Originally published April 6 2010
Prostate cancer drug boosts heart disease risk
by David Gutierrez, staff writer
(NaturalNews) A common prostate cancer treatment may significantly increase men's risk of heart problems, according to a study conducted by researchers from King's College London and presented at a joint meeting of the European Cancer Organization and the European Society for Medical Oncology in Berlin.
"What we can do with these results is to raise a flag with hormone treatments," lead researcher Mieke Van Hemelrijck said.
Researchers compared the rates of heart problems -- from chest pain to heart attacks and death -- among more than 30,000 Swedish men who had received hormone therapy for prostate cancer between 1997 and 2006 with the rates among the Swedish population as a whole. They found that prostate cancer patients treated with hormones were 21 percent more likely to die from heart disease, 28 percent more likely to die from a heart attack, and also significantly more likely to suffer from other heart problems. The researchers concluded that for every 1,000 men receiving hormone treatments, 10 would suffer a heart problem as a result.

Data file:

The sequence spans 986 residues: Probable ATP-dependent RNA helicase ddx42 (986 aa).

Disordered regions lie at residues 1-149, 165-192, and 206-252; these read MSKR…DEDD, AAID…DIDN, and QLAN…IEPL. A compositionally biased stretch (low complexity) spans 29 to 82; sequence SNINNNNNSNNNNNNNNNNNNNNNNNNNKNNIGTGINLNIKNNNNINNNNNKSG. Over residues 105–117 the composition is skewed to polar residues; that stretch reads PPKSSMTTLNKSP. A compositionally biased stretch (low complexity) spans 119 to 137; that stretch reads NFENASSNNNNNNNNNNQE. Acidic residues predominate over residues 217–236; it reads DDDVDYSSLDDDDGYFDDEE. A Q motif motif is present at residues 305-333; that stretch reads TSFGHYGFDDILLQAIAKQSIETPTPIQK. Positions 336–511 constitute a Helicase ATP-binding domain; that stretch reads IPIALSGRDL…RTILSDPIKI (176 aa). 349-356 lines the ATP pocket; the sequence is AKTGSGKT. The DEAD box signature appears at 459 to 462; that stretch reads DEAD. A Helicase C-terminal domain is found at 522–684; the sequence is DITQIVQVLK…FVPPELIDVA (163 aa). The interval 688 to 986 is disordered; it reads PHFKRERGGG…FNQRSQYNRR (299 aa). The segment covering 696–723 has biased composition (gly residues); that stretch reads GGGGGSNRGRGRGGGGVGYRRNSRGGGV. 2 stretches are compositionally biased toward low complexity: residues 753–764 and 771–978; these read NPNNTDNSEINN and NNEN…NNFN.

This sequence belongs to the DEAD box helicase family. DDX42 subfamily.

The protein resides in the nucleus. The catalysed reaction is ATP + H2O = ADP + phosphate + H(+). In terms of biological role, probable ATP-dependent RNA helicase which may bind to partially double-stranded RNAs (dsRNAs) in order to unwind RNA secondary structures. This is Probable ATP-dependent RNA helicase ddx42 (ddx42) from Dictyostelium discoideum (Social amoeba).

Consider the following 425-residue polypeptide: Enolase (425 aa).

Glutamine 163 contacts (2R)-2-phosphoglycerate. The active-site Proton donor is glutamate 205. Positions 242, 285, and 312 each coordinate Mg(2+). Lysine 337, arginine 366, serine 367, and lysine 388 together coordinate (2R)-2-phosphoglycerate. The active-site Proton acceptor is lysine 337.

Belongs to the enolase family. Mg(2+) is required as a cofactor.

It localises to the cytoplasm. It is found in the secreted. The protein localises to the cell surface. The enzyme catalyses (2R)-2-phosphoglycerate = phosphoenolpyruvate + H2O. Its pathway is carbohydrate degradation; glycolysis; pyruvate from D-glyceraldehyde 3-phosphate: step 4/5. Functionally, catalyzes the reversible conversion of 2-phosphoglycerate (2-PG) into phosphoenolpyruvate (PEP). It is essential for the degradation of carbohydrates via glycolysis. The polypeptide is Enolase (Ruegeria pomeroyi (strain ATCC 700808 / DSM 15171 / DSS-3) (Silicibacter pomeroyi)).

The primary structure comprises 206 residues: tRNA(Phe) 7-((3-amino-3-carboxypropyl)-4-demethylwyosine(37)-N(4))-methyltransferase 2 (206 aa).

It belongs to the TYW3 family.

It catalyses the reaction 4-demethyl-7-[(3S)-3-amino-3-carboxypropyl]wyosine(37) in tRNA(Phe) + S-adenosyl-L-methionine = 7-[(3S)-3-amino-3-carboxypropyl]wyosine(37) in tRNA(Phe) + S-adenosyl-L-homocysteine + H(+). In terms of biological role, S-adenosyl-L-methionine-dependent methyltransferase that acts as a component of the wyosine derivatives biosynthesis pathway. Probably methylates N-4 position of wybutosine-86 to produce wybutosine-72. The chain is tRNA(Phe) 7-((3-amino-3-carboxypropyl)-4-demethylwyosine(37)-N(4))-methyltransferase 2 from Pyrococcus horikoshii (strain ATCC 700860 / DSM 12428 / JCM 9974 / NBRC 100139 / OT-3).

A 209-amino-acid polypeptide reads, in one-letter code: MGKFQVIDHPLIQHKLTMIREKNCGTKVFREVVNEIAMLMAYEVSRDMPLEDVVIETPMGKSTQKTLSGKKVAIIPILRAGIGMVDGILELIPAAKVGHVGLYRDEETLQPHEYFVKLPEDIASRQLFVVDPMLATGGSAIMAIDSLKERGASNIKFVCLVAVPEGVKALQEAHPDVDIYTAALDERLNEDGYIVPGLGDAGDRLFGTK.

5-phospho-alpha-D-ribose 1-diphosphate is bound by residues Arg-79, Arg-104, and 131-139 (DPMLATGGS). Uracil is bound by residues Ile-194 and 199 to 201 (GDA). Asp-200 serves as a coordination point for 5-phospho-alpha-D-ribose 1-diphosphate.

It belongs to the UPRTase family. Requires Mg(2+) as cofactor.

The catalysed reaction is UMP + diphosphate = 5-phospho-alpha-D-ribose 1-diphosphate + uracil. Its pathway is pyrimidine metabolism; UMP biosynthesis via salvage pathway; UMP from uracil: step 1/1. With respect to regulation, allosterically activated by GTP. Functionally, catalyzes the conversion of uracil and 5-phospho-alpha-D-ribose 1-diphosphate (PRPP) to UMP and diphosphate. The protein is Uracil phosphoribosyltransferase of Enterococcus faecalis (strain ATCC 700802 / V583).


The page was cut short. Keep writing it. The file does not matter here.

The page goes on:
Prior research has shown that prostate cancer patients with a history of heart disease are placed at higher risk of dying when treated with hormones.
Researchers do not know exactly why the hormone therapy places the heart at risk, but they believe that it may disrupt the effects of testosterone, which is thought to help protect the heart.
Hormone therapies for prostate cancer are already known to lead to severe side effects such as impotence and incontinence. In part because of these side effects, the medical establishment is becoming increasingly skeptical of pursuing aggressive treatment for all prostate cancer patients.
Although prostate cancer is second only to lung cancer as a cause of cancer death among men, many prostate tumors are slow-growing, do not spread through the body, and pose no threat to patients.
Approximately 600,000 men in the United States receive hormone treatments for prostate cancer every year.
Sources for this story include: www.msnbc.msn.com.
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